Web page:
CAB 2: Make New History
The act of looking to the past to inform the present has always been central to architecture. While different eras saw the imprint of history more strongly than others, one of the most dramatic ruptures in the evolution of architecture in the last century took place between history and modernity. Spawned from a revolutionary and positivist climate, early modernism’s repression of history severed architecture’s future from its past. While measured and moderate attempts to incorporate historical models before and after the apotheosis of modernism brought about movements ranging from Novecento, rationalism, Neoliberty, postmodernism, and Tendenza to various modes of revivalism, the zeal of modernism prevailed, obscuring these short-lived episodes. The insistence on creating works that are unprecedented and unrelated to architectures of the past reached new heights at the beginning of the millennium, as more and more architects became reluctant to view what they do as being part of a larger collective project or architectural history.
Today, history represents neither an oppressive past that modernism tried to discard nor a retrograde mind-set against unbridled progress. Instead, at a time when there is too much information and not enough attention—when a general collective amnesia perpetuates a state of eternal presentness—understanding the channels through which history moves and is shaped by architecture is more important than ever. A generation of architects has noted a renewed interest in precedents of architecture. Committed to progress, but always from within an architectural tradition, these architects are producing innovative and subversive works grounded in the fundamentals of the discipline, and rooted in the fabrics of the cities where they are built, without feeling pressured to keep up with micro-trends or being accused of cultural appropriation.
The Chicago Architecture Biennial 2017 showcased the diversity of work from around the world to examine the underpinnings of this resurgence of historical interest. Titled “Make New History,” this second edition of the Biennial will focus on the efforts—across registers of building and discursive production—of contemporary architects to align their work with versions of history. Through the lens of architecture, the Biennial aims to examine the interplay of design and the broadening access to, as well as recall of, historical source material. In the realm of building practice—from new construction to adaptive reuse to conservation—it will investigate the ways in which the architect’s encounter with a site is, in fact, the act of interpreting and responding to a prior accumulation of state and government regulations, social conventions, and markers of personhood. Considerations for architecture in the context of history include the regulation and management of power and identity; what prevails and what does not; and how to recognize the significance of untold narratives. Now, more than ever, the assumptions embedded in cultural exempla and civic imaginaries require examination and discussion.
With a legacy that is embedded equally in the buildings and fabric of the city and in a lineage of media and cultural production, Chicago will provide a backdrop to typify disciplinary concerns around the continued importance and value of history in architecture. A calendar of events, emanating from the Chicago Cultural Center outward to Biennial partners, will create comparative encounters with various sites across the city. The Biennial will foreground questions and ideas regarding the making of a new history: What political role has history played in the regulation of buildings and the city? How can buildings speak to history without being nostalgic or pastiche? And how might we build connections to the past that are relevant and valuable to our present?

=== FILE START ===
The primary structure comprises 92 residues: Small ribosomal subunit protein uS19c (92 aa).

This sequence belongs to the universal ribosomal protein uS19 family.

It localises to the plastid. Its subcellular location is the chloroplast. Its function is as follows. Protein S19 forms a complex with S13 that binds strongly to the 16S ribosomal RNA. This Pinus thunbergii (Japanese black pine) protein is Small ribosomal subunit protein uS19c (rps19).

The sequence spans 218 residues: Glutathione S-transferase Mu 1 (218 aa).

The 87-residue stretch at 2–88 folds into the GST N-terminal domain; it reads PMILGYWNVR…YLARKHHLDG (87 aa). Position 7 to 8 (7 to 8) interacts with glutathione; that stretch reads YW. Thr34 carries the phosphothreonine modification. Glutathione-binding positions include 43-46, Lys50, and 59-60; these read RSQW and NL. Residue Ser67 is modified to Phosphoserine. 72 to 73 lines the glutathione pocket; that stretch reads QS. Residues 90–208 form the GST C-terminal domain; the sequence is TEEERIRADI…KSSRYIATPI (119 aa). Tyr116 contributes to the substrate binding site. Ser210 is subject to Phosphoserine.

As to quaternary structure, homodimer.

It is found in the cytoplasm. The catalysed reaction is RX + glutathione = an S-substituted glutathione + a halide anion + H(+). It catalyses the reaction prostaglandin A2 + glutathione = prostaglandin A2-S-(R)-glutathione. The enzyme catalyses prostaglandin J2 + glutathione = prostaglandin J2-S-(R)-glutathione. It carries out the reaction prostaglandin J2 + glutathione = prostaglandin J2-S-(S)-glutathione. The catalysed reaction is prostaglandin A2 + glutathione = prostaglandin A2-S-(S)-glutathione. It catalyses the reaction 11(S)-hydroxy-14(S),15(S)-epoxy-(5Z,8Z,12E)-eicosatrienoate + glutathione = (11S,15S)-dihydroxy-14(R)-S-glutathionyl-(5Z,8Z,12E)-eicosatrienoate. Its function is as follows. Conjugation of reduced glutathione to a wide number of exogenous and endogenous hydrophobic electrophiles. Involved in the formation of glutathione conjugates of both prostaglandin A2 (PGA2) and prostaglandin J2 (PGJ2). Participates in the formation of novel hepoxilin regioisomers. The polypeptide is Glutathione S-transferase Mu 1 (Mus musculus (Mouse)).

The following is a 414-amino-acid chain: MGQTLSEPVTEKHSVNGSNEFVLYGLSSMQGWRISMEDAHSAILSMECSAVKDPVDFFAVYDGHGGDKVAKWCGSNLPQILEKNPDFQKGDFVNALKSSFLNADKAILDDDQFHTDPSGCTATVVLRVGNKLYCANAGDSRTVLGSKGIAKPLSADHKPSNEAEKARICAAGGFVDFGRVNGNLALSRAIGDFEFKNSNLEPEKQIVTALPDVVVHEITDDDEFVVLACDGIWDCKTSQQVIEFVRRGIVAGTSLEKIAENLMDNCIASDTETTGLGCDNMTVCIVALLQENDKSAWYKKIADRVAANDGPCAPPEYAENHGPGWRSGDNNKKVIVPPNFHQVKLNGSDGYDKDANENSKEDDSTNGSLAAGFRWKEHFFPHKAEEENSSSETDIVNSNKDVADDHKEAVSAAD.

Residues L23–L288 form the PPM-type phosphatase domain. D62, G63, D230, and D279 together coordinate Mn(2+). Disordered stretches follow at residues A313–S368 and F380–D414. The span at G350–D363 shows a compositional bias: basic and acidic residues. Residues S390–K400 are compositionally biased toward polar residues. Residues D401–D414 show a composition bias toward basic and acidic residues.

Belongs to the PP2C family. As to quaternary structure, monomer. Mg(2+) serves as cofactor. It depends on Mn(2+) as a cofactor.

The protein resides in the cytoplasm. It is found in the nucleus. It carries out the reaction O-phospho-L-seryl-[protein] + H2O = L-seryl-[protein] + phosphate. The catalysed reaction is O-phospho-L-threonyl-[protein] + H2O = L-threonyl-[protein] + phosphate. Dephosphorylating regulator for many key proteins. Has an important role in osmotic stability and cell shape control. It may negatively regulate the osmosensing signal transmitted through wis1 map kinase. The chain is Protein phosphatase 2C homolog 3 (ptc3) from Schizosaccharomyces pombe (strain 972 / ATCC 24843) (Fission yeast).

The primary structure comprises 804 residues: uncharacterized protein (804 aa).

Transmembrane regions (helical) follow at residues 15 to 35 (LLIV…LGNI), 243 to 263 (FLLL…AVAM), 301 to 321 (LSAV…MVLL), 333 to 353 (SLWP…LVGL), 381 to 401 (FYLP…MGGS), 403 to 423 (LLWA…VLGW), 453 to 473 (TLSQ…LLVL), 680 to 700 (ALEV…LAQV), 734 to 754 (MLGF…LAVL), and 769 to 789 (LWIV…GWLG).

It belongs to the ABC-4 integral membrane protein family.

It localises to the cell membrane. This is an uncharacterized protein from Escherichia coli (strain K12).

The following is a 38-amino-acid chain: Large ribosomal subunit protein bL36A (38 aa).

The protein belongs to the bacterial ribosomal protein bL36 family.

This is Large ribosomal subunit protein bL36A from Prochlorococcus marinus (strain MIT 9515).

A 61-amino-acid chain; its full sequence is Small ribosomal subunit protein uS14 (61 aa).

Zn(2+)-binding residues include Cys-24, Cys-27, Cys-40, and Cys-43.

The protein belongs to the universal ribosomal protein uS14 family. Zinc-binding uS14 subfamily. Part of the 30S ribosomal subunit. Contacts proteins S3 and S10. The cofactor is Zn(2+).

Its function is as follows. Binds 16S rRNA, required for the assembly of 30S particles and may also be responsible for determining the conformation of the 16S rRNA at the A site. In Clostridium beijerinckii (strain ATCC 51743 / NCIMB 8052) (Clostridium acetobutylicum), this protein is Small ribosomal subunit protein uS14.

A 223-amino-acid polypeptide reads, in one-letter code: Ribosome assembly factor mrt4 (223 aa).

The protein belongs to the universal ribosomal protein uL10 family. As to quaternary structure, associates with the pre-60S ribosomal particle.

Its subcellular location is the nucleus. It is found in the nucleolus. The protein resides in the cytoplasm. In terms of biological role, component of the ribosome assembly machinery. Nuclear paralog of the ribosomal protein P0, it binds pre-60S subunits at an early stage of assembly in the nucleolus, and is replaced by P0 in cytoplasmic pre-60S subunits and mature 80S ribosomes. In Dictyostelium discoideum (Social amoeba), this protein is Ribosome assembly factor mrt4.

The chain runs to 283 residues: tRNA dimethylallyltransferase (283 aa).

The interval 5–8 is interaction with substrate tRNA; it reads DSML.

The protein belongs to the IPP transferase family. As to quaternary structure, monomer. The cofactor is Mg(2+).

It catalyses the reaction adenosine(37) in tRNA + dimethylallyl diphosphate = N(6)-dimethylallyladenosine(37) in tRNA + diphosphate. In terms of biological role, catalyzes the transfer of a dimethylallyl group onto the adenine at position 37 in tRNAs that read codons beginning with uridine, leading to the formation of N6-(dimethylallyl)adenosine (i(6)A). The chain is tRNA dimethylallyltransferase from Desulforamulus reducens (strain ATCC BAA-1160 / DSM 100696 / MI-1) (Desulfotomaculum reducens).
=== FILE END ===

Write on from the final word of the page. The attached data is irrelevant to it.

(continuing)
Architecture’s entry into the domain of the art biennial, almost 40 years ago in Venice, was marked by a reflection on the relationship of history and memory in architecture. During its inaugural edition in 1980, the Venice Architecture Biennale showcased an expanding repertoire of theatrical devices and scenographic modes of display. Today, the role of history in the field of architecture has changed, as has the role of the exhibition. On the one hand, the biennial format lies at the core of architecture’s cultural and exhibitionary project: a forum to reach and produce new audiences. On the other, it replicates the enduring question of how to showcase and tell stories about absent buildings. This question has been addressed by a suite of new modes to express and mine architecture’s own traditions. Often, these new methods of communication reflect an intensified engagement with media and approaches traditionally seen as art practices. This sort of overlap has served to blur the expertise and responsibilities of distinct disciplines.
The relationship between art and architecture is a historical narrative unto itself. Both practices have evolved around the changing nature of public space, in the function of specific sites, and in the expanding definitions of national and civic identities. To continue the unity of architecture and the exhibition format of the biennial is to acknowledge these commingling histories. It also becomes—in its very act and existence—a nod to the past, which stands to strongly influence both the present and future of design depictions. At stake is the furthering of diverse identities and cultural politics, and the way in which these identifiers shape the changing representations of the architectural practice.